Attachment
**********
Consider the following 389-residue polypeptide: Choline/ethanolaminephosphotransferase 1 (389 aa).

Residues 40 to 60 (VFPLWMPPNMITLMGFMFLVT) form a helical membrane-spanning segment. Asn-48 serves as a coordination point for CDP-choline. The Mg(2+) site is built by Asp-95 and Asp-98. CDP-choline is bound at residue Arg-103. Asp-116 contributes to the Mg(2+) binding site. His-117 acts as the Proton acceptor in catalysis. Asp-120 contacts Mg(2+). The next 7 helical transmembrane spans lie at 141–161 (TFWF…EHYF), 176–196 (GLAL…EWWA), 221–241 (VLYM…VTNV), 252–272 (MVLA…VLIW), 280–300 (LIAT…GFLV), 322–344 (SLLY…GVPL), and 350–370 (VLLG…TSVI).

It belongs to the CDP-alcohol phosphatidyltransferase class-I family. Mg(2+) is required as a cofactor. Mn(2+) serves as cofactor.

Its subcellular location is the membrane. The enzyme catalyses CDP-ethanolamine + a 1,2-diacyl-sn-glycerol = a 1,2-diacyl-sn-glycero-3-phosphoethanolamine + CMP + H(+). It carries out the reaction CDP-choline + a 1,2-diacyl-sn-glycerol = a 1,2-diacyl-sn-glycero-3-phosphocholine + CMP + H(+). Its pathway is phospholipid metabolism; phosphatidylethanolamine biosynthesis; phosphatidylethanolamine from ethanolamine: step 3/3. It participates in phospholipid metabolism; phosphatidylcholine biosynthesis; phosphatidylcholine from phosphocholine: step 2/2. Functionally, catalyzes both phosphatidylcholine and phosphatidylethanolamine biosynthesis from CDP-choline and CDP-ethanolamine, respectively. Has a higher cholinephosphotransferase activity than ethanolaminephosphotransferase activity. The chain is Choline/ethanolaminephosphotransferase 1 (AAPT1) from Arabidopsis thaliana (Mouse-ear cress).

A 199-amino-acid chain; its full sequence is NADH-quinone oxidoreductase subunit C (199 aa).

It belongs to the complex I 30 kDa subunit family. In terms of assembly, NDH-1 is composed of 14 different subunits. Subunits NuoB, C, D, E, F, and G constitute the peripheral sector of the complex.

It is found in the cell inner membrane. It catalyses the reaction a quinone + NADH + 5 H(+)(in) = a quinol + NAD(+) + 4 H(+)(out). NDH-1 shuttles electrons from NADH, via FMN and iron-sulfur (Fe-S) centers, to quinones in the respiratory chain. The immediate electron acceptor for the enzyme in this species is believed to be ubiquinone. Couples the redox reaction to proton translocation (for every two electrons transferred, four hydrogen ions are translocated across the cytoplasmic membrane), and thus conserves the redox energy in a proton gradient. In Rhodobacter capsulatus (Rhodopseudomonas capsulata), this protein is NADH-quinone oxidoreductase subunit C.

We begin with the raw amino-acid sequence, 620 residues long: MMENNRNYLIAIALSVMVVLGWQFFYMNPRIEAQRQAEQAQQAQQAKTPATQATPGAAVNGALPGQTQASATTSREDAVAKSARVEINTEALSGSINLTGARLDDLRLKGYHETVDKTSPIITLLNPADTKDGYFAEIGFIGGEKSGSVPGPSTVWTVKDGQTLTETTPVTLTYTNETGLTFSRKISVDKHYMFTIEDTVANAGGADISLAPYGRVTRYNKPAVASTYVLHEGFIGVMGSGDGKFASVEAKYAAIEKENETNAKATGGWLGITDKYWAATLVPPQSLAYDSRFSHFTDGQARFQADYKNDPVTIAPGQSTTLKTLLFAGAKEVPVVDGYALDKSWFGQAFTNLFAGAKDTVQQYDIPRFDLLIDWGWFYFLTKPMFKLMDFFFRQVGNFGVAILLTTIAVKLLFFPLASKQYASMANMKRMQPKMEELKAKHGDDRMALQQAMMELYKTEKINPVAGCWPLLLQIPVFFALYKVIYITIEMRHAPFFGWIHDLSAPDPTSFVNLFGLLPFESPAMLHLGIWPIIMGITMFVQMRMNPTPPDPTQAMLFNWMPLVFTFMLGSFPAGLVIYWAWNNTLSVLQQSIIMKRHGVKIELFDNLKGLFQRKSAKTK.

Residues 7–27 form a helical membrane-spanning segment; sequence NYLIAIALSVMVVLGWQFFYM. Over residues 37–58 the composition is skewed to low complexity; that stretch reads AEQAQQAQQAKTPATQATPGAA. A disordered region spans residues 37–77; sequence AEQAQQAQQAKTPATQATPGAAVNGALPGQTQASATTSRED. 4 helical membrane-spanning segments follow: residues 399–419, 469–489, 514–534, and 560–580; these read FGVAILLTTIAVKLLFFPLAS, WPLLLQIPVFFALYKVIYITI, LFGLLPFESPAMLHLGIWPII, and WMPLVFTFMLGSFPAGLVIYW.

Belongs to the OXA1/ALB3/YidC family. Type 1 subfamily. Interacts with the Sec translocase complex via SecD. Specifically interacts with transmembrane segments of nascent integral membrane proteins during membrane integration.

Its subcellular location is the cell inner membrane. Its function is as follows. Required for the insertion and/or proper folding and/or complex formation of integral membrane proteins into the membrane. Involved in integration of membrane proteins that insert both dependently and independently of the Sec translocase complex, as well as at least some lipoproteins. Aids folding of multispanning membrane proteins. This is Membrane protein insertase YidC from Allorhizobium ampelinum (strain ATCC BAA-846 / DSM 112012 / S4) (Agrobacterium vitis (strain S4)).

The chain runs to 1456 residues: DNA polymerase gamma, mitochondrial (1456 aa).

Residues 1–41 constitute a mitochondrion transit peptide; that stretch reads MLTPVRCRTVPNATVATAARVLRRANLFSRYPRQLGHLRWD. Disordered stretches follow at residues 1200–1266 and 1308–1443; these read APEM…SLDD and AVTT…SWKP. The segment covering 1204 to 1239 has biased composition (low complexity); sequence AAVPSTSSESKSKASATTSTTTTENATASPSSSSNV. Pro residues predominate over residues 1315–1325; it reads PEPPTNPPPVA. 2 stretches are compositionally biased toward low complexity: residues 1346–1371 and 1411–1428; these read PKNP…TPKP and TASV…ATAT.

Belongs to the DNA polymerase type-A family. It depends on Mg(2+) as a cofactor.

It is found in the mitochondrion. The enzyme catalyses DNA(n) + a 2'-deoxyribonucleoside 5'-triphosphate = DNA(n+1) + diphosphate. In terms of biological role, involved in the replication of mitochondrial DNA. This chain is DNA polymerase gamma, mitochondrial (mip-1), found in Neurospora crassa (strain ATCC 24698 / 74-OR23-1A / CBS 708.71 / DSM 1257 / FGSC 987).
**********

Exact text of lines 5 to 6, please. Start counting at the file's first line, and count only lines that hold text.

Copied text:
A 199-amino-acid chain; its full sequence is NADH-quinone oxidoreductase subunit C (199 aa).

It belongs to the complex I 30 kDa subunit family. In terms of assembly, NDH-1 is composed of 14 different subunits. Subunits NuoB, C, D, E, F, and G constitute the peripheral sector of the complex.